Comedian Sally Phillips talks about having a child with Down’s syndrome while investigating countries that want to eradicate the condition altogether
Miranda star Sally Phillips talks candidly about bringing up her son, Ollie, who has Down’s syndrome, the impact it has had on her life and she investigates the countries which are trying to eradicate the condition completely in A World Without Down’s Syndrome? (BBC2, Weds, October 5)…
What has bringing up Ollie been like?
“I was told it was going to be a tragedy and it feels like a comedy. There was one time at the airport when Ollie got on to the baggage carousel and it was not a million miles away from the scene when Miranda gets her necklace caught in the rotating conveyer belt at the sushi restaurant and keeps going around. But it was not the end of the world and all the people waiting for their luggage just thought it was funny.”
What is the main thrust of your film?
“In the last 10 years, the number of women terminating pregnancies because of Down’s syndrome has gone up by 40 per cent.
“In Denmark it is a government objective to make the country Down’s free by 2020. In Iceland 100 per cent of people choose to terminate when they are given a Down’s diagnosis. I meet 32-year-old Halldora (pictured with Sally) who is one of the few people in Iceland with Down’s. We have a wonderful history of acceptance, diversity and inclusion in the UK and it would be wonderful if we did not go down that route.”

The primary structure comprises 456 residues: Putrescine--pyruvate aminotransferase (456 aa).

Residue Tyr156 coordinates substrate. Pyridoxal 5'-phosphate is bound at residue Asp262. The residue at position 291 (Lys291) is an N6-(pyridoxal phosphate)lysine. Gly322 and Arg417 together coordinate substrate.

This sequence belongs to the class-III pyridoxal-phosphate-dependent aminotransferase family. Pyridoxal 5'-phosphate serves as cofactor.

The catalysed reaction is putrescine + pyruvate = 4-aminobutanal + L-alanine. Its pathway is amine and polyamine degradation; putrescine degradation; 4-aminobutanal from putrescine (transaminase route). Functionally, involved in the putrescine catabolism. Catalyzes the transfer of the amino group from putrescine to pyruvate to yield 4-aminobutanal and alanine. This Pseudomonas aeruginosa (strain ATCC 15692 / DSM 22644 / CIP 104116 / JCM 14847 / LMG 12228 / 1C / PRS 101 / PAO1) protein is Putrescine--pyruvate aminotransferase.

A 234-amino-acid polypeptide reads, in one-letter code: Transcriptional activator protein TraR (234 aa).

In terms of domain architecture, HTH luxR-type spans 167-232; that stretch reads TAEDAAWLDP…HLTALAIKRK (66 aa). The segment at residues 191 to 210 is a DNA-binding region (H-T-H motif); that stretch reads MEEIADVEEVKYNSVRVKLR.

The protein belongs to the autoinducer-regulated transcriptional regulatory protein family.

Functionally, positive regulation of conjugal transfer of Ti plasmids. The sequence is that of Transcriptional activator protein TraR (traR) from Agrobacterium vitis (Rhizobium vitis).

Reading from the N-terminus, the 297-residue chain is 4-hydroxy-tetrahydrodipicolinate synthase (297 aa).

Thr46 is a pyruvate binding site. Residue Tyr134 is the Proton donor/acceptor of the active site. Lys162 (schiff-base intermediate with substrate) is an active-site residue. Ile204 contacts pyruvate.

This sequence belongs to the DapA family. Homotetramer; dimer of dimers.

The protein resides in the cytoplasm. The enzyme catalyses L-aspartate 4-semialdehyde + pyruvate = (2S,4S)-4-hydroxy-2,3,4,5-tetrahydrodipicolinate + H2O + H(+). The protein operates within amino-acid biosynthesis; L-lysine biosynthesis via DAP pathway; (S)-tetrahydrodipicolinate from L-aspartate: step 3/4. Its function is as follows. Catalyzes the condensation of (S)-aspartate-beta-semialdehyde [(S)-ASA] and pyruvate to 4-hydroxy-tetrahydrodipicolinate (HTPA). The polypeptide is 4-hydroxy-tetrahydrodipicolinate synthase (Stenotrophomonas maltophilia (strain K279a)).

Are you also worried that not enough thought is being given to the effect these developments could have on those living with Down’s?
“Yes. An example for me, personally, is schooling. Children with Down’s syndrome do much better in a mainstream environment, but who is going to bother to invest in schooling for those with Down’s if it is an unspoken objective to remove them from society?”
How did you react when you found out Ollie had Down’s?
“When we were called into the hospital everybody kept passing the buck, nobody wanted to tell us. When you are told you have a child with special needs, there seems to be two main responses. You either feel it is a terrible tragedy and you grieve for the loss of the child you imagined you were going to have. Or you become a tiger mother, determined to fight prejudice and saying, ‘nothing will stop us’ – that was definitely me.”
What is Ollie like as a person?
“Ollie is very funny, very loving and very kind. He has above average emotional intelligence and he can spot the one person in the room who is feeling uncomfortable. He is the only one of my three children who asks, ‘Mum, how was your day?’ And he genuinely wants to know.”